Biological Wisdom Coming at Last
The current disaster makes a case for smart ecology.
Posted Jun 02, 2020
It isn’t clear where the new coronavirus originated, although it almost certainly came from some denizens of the natural world, probably bats. But in any event, it is clear that as Hamlet pointed out, “There are more things in heaven and earth, Horatio, than are dreamt of in your philosophy.” In the clutches of a worldwide pandemic, there is obviously a whole lot here on earth—never mind heaven—that we still don’t encompass in our philosophy, our science, our ethics, or our politics. Nothing mystical, mind you, just the “things” of biology that are altogether real, but that we don’t yet completely understand.
We live in their shadows. Like a rat in front of a night-light, they project an enlarged, menacing image on our walls, with some of the silhouettes genuine, others exaggerated, but, as italicized by COVID-19, none of them fully comprehended.
There may be a few silver linings within this terrible pandemic cloud, one of which could be a newfound appreciation that the cliché, “We’re all in this together,” is not limited to human beings. The CDC estimates that 75% of new and emerging human diseases are zoonotic, spilling over from animals to people. Here, what we don’t know outweighs what we do; Hamlet would understand.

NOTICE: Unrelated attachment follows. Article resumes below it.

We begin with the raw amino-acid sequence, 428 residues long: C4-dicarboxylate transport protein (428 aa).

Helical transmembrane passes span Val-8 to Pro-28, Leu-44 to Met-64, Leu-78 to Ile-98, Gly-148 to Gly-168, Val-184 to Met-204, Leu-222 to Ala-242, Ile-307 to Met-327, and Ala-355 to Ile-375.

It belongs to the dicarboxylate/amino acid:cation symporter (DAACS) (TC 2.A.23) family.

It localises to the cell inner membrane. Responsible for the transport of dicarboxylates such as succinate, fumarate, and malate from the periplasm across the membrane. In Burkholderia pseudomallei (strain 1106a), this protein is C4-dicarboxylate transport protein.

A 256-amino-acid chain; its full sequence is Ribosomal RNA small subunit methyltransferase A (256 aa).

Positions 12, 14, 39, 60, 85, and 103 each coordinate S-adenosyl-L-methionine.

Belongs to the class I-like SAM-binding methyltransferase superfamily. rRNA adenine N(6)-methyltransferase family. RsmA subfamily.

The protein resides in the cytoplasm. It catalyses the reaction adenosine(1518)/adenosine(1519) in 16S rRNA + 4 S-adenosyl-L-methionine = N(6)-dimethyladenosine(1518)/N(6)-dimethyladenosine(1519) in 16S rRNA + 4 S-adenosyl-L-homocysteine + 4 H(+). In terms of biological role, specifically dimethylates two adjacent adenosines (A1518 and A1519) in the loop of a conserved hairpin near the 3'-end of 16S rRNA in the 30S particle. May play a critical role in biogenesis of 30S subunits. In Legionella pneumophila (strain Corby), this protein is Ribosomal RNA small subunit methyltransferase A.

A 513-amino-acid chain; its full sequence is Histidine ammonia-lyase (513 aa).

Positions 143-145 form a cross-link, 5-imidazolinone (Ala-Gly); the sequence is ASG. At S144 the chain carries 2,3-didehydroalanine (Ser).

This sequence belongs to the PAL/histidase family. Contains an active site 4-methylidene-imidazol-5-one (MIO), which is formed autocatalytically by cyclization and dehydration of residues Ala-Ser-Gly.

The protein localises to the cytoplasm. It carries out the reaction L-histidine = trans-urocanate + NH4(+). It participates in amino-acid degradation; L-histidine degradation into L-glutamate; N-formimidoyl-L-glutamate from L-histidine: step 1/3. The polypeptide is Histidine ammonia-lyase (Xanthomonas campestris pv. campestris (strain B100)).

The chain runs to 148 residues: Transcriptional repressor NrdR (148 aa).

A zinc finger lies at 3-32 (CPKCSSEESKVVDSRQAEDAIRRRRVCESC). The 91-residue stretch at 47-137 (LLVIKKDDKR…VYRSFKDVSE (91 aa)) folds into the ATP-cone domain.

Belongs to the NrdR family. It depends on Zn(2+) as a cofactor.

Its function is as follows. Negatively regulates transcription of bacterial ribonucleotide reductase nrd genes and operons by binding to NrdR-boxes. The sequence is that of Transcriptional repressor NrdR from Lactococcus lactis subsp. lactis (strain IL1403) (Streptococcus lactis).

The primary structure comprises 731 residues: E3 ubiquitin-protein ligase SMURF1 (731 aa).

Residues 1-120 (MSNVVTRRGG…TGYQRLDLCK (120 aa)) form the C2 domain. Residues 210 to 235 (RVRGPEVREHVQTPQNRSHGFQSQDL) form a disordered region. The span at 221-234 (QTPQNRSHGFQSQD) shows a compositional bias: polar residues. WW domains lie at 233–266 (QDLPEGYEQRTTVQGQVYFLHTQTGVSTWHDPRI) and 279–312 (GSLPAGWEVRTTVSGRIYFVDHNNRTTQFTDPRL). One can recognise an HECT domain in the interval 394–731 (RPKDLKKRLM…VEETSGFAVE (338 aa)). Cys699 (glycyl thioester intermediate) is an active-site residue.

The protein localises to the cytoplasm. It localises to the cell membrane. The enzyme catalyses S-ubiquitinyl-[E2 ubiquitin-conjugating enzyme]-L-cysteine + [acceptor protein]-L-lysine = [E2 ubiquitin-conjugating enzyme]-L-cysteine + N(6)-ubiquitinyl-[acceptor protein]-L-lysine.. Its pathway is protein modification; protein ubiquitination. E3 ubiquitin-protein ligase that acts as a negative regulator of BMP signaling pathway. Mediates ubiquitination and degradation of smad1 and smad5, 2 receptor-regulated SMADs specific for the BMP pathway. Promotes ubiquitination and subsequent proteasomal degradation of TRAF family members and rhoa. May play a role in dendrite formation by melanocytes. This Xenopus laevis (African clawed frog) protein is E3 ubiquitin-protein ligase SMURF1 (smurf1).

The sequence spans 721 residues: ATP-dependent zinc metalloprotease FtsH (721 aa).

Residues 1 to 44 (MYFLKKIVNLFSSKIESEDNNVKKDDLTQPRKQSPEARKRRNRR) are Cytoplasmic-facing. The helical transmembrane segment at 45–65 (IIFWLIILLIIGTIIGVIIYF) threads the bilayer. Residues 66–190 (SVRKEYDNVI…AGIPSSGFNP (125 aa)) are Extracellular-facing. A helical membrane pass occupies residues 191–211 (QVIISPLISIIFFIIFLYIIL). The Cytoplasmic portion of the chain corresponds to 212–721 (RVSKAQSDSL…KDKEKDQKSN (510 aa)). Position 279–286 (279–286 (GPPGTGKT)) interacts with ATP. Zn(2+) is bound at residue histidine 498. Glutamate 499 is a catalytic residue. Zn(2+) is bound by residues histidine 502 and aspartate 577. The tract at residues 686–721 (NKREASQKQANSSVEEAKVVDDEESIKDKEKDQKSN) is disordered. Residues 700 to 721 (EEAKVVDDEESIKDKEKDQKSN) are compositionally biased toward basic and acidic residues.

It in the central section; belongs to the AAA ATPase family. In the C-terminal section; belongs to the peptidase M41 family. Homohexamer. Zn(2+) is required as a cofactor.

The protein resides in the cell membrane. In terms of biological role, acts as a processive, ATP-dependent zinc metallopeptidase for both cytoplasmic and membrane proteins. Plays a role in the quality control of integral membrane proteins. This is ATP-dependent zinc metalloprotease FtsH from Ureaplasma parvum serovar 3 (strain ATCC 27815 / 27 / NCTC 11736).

We don’t know the exact nature of the next zoonosis, or the ones after that: whether they’ll be viral, bacterial, archaea, prion, fungus, or something as yet undreamt of in our collective philosophies. But this needn’t be cause for despair, “learned helplessness,” or rejection of science. Rather, it calls for more science, not less, more listening to the experts, more support for those experts, more information leading to more wisdom.
Socrates maintained that he was the wisest man in Athens, not because he knew so much but because he knew how little he knew. So if we as individuals, nations, and a species are to live up to our Latin designation—sapiens, “the wise”—it would help if in the process of learning all we can about the natural world from whence not only our lives but also a potentially large proportion of our deaths are likely to arise, we adopt the wisdom of taking very, very seriously one thing that we know for sure: we’re all in this together. Not just Americans, Russians, Chinese, Brazilians, Nigerians, and everyone else, but the bats, pangolins, whales, dandelions, anacondas, earthworms, dung beetles, avocados, fungi, baobabs, amoebae, and every other darned thing that makes up our inseparably interconnected web of life.
Francis Thompson put it thus: “All things … near and far, Hiddenly to each other linked are, That thou canst not stir a flower without troubling of a star.” We haven’t just been stirring the occasional flower; we have been wreaking havoc throughout the natural world. And in the process, as the pandemic makes clear, it isn’t just a random star that has been troubled. An old advertisement used to proclaim “It’s not nice to fool Mother Nature,” and as Philip K. Dick notes, “reality is that which, when you stop believing in it, doesn’t go away.” The reality is that our ignorant mucking around hasn’t so much fooled Mother Nature as fooled ourselves into believing that we are separate from her, and that we can keep doing so with impunity.